Tuesday, September 27, 2011

Rambling in the Cemetery

During the next two or three weeks, I hope to post stories about my life in the convent. If you are new to this blog and find this topic interesting, you may want to go to the archives and read one or more of the following postings:

The Postulancy—background on the first six months of convent life:

Amusing Convent Stories:

Entering and Leaving the Convent:

Nearly forty-five years ago—in 1966—I left the convent. I have many good memories of my eight-and-a-half years there. I also have not-so-good memories. Thus it is with all of life. For today—let’s seek out the humor of my life as a postulant.
            As I remember, our families could visit us only once during the summer. They came to the main convent building and someone fetched us from the novitiate. We then spent two or three hours visiting while sitting on benches amidst the pine trees.

Dad, Mom, and myself, as a postulant, in a summer visit of 1958.

The professed nuns also had visitors each Sunday. None of us—postulants, novices, scholastics, or professed—ate with our families, but I found sustenance in the conversation about life at home and what was happening in the world beyond the convent. 
            Often the nuns would meander to the cemetery with their visitors to view the large sculpture there and to pass beneath the arching branches of the deciduous trees lining the driveway. As they walked, these visitors casually smoked.
            After supper each Sunday, four of us from the novitiate would surreptitiously amble down that driveway. Our mission? Salvaging the butts.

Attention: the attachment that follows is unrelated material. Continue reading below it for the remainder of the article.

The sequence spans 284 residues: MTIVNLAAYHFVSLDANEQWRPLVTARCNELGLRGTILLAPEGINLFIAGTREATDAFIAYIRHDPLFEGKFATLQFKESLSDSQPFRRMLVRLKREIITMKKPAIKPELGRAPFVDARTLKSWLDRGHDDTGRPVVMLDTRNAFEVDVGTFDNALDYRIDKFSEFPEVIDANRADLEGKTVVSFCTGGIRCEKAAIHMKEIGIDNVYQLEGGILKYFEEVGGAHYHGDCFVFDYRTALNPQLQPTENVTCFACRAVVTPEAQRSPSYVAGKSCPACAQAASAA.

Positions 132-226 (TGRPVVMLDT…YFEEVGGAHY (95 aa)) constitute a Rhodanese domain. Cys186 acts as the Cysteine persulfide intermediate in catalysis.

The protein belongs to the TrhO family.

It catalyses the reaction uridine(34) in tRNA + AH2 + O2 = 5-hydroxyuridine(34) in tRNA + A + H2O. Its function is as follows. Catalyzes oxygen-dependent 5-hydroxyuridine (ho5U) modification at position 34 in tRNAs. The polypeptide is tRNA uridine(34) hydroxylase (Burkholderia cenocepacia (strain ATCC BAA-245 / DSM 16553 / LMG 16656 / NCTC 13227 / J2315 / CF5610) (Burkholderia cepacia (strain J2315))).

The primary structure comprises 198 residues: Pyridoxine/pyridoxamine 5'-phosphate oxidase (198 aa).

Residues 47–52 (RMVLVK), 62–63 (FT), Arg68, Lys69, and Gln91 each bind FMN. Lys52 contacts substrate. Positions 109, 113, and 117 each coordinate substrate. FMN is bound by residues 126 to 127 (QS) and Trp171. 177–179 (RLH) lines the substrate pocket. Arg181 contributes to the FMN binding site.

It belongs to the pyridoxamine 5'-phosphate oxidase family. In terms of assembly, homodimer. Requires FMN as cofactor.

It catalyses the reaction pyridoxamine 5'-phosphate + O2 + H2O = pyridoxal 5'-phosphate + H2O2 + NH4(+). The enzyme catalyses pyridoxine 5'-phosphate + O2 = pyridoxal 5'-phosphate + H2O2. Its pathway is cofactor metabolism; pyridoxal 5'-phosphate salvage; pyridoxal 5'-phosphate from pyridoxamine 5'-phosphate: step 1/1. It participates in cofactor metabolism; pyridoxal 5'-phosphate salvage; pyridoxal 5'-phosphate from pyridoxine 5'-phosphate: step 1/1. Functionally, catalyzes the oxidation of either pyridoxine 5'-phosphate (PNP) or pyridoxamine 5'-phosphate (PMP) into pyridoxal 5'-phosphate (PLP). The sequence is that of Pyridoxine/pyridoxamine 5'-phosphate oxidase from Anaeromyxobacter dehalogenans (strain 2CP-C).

Three of us—two novices and one postulant—had smoked before entering. They sorely missed their “ciggies.” So every Sunday at dusk, we’d retrace the steps of those cemetery visitors, plucking from the driveway every smoke-worthy butt we could find. Afterward, we’d huddle behind the trees. The three of them would pull their veils around their faces. They’d turn their backs on the convent. Light up. Inhale. And whisper, “Ah!”
            I—the nonsmoking asthmatic—stood alert. The lookout.
            You’re wondering where we got the matches for lighting up? From the convent kitchen. All of us had the occasional obedience of working in the kitchen and serving meals to the nuns, which meant getting bowls of food from—you named it—the kitchen! Pilfering matches became an art form.
            Each summer Sunday we rescued thirty or so butts. Afterward, I’d dole them out equally to my three friends. The following Sunday, we’d fill our pockets again. And so the summer passed. The three of them hoarded what they could of their bounty for the lean months that followed.           
            The Benedictine convent I entered celebrated it’s centennial in 1963. I have no idea if, during those one-hundred years, other nuns reclaimed cigarette butts and smoked them. But for me, one of my favorite memories is seeing those three fellow novitiate sojourners blow smoke rings.


  1. :)

    My great aunt is a nun. She is telling alot of her "old" stories lately. She's in her 80's so we're hanging on every word.

    It's so neat to hear that it's not all prayer and silence.

  2. When I was a young girl of eighteen, I decided I wanted to join a convent. I read a book, however, "I Leap Over the Wall" around that time and realized that the life I envisioned was nothing like my romantic notions! The stories you tell are so interesting to me! Thank you for all these links. As I make my way through them, I (who is new to your blog) thank you for the effort it took to write them!

  3. What a sweet story, Dee and a lovely picture of you with your mum and dad.

  4. This was such a great story! What a picture it paints!